Like most individuals my age who have both X and Y chromosomes and a conventionally male sexual organ, I was assigned a specific identity at birth. I obviously had no choice in the matter, though I can hardly blame the delivery-room doctor or my parents, since, in those benighted days, even the most enlightened members of society were unaware of the broad spectrum of possible personality types that we today accept as simple fact.
Society, my family, our religious beliefs, even my public school—all of these reinforced the identity that I had been assigned at birth. I was taught to say “Yes, please” and “No, thank you,” to refer to my elders and teachers as “Mr.” and “Mrs.,” to open doors for others, and never to interrupt a serious adult conversation or to clown around in public. To the outside world, I looked like a normal boy living a normal life in a normal village in the oh-so-normative Midwest. Little did they know what I would someday become.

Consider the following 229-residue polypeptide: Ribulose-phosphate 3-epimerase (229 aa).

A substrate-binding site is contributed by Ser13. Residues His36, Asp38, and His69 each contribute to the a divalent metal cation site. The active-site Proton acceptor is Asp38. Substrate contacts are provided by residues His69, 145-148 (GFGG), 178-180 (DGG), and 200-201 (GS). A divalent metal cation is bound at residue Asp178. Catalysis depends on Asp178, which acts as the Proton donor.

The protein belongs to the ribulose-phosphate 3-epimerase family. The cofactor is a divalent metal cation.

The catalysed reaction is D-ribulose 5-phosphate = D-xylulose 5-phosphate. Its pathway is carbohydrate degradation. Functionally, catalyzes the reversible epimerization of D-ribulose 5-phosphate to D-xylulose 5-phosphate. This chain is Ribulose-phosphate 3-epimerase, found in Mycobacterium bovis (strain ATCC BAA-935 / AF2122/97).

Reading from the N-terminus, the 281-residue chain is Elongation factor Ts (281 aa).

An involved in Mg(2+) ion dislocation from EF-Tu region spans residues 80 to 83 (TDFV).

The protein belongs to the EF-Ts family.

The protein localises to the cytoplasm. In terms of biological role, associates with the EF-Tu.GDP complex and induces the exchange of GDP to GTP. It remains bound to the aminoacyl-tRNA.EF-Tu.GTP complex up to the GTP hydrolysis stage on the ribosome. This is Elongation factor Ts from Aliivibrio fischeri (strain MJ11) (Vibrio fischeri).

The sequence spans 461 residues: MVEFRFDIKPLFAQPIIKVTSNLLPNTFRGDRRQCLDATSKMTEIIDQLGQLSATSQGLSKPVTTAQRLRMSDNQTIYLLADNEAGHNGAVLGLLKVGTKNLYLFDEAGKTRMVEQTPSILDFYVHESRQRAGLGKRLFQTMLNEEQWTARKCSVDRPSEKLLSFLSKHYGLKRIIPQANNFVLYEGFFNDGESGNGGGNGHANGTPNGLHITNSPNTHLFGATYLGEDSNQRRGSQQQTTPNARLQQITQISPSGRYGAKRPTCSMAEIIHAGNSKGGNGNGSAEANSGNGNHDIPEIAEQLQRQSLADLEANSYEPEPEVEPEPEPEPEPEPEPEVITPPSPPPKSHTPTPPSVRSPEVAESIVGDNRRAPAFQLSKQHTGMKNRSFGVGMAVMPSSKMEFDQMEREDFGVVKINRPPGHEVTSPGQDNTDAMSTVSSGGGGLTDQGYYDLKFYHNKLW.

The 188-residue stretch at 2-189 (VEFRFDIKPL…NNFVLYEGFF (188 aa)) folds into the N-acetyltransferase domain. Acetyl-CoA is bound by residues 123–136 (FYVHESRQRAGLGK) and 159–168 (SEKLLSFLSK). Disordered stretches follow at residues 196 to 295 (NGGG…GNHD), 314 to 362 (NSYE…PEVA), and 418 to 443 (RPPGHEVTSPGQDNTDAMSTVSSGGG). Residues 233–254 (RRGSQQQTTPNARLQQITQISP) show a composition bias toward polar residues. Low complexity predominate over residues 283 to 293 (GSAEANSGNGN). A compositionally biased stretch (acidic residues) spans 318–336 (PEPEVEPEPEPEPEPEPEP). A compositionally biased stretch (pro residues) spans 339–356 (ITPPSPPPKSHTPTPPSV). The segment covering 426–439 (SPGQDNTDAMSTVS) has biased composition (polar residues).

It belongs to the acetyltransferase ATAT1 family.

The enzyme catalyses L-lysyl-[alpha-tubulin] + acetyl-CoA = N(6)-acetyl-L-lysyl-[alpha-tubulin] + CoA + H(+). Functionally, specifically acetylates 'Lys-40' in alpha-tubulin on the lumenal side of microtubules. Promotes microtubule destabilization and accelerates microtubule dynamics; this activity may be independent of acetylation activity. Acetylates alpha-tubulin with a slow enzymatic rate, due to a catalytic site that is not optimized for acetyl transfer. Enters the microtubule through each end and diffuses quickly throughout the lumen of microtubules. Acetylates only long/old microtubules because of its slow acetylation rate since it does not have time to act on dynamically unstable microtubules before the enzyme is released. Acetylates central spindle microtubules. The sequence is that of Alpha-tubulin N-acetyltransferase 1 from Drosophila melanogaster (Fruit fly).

I don’t know when I first began to suspect that the identity assigned to me at birth might have been in error. I do know that, by the time I had reached fifth or sixth grade, I had glimpsed the truth about myself. Those were confusing years, as I continued to try to conform to the expectations of my close-knit community, while privately longing to explore the depths of my newfound identity.